By Emily Buehler, Website Coordinator at Weaver Street Market
Last month, the Piedmont Farm Tour celebrated it’s 20th anniversary. In spite of rainy weather, over 5600 visitors were out touring farms. The event raised $16,800 for the Carolina Farm Stewardship Association. We went out on Saturday to visit four long-time participants: Turtle Run Farm, Peregrine Farm, Perry-winkle Farm, and Eco Farm.
We caught the end of a tour at Turtle Run Farm, where farmer Kim Meehan was showing visitors the migrating worm compost pile. After they left, we asked about how best to store fresh produce. Kim launched into an explanation of “post-harvest” techniques and led us through the coolers and sheds used on the farm. She also showed us the greenhouse, where a home-made germinator heated newly planted seeds. Before we left, Kevin Meehan showed us a bin of fermenting alfalfa, a sweet-smelling fertilizer he invented on the farm.
At Peregrine Farm, Alex Hitt led a tour group past the hoophouses, which are on giant sliders that allow management of the ground and plants underneath. Lilies filled the greenhouse, and across the farm, fields of Betsy Hitt’s flowers added some color to the gray and green day. Alex described the battle against a tomato blight; they now grow all tomatoes under high row covers that protect the plants from pests. He also pointed out the rows of lettuce that would be appearing on Weaver Street Market shelves in a month.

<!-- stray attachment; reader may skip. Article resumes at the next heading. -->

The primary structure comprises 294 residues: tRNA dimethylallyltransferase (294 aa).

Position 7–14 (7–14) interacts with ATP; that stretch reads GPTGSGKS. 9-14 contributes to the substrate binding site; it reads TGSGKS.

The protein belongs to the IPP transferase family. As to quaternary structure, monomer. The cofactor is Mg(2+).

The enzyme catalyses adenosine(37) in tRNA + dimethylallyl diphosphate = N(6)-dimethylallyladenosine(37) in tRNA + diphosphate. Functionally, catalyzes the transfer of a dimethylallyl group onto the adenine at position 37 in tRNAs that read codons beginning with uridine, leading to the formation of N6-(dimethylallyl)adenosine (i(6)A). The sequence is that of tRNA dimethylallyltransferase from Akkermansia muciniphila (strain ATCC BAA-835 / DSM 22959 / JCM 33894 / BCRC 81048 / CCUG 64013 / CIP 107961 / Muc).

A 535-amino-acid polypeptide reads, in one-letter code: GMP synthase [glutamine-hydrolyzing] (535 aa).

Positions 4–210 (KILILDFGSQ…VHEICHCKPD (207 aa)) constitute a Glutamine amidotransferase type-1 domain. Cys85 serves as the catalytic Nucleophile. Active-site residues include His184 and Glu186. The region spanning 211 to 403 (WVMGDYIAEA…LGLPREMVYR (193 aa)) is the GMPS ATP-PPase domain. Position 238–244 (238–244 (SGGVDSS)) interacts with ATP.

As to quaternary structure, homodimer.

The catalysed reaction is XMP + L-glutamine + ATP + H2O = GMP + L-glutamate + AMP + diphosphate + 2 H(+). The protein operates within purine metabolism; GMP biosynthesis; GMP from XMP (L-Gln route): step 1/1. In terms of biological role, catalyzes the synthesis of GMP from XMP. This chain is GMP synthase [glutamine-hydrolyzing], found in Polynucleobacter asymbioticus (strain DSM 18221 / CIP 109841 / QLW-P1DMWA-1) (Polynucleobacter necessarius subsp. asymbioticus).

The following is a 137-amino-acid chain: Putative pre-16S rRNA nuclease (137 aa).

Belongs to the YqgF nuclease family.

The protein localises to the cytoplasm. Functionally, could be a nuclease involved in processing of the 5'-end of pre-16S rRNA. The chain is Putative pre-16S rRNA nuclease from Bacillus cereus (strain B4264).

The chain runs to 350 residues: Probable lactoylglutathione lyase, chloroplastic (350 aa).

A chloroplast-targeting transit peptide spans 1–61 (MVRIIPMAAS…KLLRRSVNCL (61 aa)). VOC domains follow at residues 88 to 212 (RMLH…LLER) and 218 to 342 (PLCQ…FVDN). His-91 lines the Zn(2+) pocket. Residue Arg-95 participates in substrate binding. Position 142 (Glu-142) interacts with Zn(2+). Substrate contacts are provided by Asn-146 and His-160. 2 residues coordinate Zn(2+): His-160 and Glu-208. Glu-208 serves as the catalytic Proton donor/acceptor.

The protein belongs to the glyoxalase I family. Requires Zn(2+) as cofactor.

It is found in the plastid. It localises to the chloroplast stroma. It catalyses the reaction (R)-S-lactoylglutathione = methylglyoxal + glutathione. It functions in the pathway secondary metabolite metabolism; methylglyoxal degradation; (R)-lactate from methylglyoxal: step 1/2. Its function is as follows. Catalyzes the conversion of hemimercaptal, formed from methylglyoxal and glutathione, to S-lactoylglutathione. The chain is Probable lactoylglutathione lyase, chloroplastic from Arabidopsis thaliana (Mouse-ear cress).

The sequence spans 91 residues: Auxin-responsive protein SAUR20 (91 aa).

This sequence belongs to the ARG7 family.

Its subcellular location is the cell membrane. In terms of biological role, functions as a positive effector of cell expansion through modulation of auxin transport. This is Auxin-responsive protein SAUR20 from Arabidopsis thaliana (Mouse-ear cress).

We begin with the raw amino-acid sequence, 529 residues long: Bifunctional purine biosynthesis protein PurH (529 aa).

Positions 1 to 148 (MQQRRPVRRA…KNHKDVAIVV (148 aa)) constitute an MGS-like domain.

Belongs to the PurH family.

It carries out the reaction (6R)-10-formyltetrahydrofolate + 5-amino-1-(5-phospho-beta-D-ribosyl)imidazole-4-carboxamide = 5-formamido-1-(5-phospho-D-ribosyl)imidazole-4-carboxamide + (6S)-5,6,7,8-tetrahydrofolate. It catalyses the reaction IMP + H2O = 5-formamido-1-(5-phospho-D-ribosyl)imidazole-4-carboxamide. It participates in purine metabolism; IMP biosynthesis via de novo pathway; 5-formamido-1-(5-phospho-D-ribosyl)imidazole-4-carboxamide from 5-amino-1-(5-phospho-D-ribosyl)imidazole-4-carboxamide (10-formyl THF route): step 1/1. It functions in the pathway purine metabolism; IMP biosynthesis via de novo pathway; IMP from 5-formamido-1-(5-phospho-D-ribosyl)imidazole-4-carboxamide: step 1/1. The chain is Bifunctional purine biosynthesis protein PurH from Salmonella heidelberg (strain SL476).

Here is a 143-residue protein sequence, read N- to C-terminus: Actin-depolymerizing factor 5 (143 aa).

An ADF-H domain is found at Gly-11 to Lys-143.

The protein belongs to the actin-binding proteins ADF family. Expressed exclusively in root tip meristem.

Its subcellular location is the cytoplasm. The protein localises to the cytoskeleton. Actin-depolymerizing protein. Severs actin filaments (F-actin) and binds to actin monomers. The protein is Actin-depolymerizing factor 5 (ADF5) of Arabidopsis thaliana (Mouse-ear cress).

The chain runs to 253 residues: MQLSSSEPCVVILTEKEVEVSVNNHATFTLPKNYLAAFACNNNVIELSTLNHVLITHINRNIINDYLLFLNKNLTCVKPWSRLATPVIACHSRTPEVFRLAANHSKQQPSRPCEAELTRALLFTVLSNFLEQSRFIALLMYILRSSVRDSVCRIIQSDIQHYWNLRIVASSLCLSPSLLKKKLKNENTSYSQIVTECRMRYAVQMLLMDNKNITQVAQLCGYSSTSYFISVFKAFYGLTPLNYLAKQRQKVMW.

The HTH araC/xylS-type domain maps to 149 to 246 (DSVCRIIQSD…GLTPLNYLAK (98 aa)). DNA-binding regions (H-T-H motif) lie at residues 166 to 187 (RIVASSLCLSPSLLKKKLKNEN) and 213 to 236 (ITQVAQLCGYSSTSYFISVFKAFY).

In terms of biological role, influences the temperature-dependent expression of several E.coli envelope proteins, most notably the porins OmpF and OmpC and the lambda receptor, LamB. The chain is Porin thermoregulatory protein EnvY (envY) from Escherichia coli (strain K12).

The yardbirds met us in the driveway at Perry-winkle Farm. Out in the fields, Cathy Jones and Mike Perry stood in yellow ponchos with a group of visitors. The chickens out in the fields live in mobile hen houses that migrate around the farm. While we stood admiring them, they suddenly retreated to the shadows of their houses, herded by the roosters: far across the fields and trees, a hawk perched on a branch.
At Eco Farm, John Soehner demonstrated how to innoculate a log with shiitake mushroom spores. He led a group back into the trees, where dozens of stacks of logs wait to sprout. We admired the turkey in the chicken coop, who faced off with the children across the fence; the Soehners rescued the turkey after it was the guest of honor at a UNC frat party. We walked out to the strawberry fields (not quite ripe) and learned about drip irrigation and making furrows for row crops.
Whether you have gardening questions, daydream about farming, or just want to see where local food comes from, there’s always something to learn on the Piedmont Farm Tour. If you missed this year’s tour, plan to attend next April.
View a gallery of Piedmont Farm Tour photos from 2008 to the present.